Snepp v. United States, 444 U.S. 507; 100 S. Ct. 763; 62 L. Ed. 2d 704 (1980)

Snepp v. United States, 444 U.S. 507; 100 S. Ct. 763; 62 L. Ed. 2d 704 (1980)

Facts—As a condition of his employment with the CIA in 1968, Frank Snepp executed an agreement promising that he would “not . . . publish . . . any information relating to the agency, its activities or intelligence activities either during or after the term of (his) employment . . . without specific prior approval of the agency.” Though Snepp had pledged not to divulge classified information and not to publish any information without prepublication review, he published a book concerning certain CIA activities in South Vietnam without submitting it to the agency for approval.


(a) Did Snepp breach his fiduciary obligation owed to the CIA by publishing the book without obtaining prepublication review?

(b) Could a constructive trust be created allowing the U.S. government to benefit on all profits that Snepp might earn from publishing the book?


(a) Yes;

(b) Yes.

ReasonsPer Curiam (6–3). “Snepp’s employment with the CIA involved an extremely high degree of trust. He deliberately and surreptitiously violated his obligation to submit all material for prepublication review. Thus, he exposed the classified information with which he had been entrusted to the risk of disclosure. Whether Snepp violated his trust does not depend upon whether his book actually contained classified information.       The government simply claims that, in light of the special trust reposed in him and the agreement that he signed, Snepp should have given the CIA an opportunity to determine whether the material he proposed to publish would compromise classified information or sources.      [A] CIA agent’s violation of his obligation to submit writings about the agency for prepublication review impairs the CIA’s ability to perform its statutory duties. . . .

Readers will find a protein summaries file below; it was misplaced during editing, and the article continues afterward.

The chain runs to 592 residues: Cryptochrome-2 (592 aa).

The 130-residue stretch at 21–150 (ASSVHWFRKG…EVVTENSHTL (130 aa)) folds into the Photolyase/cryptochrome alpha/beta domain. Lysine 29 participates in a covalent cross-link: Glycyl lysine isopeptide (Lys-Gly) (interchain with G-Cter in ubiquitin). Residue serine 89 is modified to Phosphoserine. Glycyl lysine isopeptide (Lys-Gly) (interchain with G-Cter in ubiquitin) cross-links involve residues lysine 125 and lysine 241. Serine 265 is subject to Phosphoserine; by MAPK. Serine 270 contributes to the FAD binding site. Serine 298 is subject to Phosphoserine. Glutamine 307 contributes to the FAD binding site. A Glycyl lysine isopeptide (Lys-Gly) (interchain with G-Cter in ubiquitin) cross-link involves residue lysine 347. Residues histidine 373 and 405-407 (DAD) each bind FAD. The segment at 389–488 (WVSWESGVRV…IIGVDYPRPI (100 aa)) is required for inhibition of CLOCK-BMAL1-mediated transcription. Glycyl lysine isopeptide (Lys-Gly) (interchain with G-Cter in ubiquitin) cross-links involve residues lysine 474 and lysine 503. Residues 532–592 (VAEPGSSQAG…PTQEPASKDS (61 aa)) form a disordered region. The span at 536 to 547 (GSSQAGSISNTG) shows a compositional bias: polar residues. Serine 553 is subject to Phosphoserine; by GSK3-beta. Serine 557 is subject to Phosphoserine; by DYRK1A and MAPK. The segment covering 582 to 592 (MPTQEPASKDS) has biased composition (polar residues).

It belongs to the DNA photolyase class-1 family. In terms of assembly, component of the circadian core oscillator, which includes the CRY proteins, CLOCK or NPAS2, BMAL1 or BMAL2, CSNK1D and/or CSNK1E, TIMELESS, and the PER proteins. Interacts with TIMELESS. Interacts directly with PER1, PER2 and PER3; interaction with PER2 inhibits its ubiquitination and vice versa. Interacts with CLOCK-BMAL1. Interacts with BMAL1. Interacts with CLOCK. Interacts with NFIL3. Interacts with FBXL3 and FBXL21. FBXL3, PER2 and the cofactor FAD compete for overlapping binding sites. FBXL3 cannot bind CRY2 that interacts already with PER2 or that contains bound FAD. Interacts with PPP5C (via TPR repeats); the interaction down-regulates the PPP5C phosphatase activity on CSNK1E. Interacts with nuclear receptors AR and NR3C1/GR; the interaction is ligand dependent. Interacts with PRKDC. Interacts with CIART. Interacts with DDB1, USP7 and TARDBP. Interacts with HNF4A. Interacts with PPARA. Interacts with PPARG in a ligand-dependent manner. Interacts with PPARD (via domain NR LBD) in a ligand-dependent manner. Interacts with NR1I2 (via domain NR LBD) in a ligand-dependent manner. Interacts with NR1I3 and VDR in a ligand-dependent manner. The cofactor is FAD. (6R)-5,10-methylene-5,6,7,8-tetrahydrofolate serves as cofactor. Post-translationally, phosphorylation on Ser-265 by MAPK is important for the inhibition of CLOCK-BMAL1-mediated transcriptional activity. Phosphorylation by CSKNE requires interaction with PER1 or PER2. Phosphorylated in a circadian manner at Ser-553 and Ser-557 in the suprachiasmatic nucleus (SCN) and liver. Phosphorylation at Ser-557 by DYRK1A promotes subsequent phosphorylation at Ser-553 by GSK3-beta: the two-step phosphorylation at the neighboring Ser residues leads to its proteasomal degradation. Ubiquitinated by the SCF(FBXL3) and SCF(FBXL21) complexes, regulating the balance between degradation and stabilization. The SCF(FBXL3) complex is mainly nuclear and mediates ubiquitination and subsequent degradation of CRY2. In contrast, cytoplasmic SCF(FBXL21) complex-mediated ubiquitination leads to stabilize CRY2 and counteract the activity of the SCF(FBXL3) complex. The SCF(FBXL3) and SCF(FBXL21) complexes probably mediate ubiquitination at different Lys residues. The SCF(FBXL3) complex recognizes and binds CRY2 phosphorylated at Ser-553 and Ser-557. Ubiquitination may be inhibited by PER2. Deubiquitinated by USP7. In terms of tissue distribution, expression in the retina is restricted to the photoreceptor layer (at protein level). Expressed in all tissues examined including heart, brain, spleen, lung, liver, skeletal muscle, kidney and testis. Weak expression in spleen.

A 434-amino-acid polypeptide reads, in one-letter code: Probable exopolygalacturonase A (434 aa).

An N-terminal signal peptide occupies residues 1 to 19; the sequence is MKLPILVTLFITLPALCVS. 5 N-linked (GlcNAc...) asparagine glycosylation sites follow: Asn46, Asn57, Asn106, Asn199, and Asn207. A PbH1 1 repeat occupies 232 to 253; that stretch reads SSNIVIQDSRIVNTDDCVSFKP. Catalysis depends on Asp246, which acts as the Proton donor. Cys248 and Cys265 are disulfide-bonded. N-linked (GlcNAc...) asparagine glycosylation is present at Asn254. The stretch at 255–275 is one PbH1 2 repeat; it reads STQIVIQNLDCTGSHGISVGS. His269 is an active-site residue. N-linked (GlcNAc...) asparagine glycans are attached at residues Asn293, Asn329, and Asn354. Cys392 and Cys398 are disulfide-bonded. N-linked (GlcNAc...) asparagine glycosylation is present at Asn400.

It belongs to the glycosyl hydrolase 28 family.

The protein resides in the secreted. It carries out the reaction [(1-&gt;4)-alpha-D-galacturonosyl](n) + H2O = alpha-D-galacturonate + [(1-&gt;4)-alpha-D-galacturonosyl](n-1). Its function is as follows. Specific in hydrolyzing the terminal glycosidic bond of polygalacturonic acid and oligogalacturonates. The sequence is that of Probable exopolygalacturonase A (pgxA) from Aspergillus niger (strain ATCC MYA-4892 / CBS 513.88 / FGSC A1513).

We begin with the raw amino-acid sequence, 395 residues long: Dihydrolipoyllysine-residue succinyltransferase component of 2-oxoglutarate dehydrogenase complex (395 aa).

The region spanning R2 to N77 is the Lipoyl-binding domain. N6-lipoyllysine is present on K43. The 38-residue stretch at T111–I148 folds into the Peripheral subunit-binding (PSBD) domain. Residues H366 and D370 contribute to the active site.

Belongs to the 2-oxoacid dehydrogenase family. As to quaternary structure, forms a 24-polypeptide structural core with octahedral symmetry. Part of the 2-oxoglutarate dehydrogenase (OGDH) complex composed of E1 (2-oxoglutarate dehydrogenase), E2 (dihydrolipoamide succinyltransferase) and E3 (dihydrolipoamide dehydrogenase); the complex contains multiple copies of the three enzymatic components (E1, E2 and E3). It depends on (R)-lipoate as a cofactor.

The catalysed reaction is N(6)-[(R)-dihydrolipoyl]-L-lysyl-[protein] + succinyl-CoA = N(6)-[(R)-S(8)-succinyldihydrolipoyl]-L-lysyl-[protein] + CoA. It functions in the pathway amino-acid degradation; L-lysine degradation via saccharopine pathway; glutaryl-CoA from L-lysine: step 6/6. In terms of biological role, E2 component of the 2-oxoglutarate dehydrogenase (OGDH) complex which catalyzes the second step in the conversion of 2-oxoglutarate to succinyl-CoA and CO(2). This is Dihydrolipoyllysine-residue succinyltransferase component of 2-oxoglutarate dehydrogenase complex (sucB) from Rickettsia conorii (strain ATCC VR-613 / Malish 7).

“A constructive trust     protects both the Government and the former agent

from unwarranted risks.   It deals fairly with both parties by conforming relief to the dimensions of the wrong. If the agent secures prepublication clearance, he can publish with no fear of liability. If the agent publishes unreviewed ma- terial in violation of his fiduciary and contractual obligation, the trust remedy simply requires him to disgorge the benefits of his faithlessness.”

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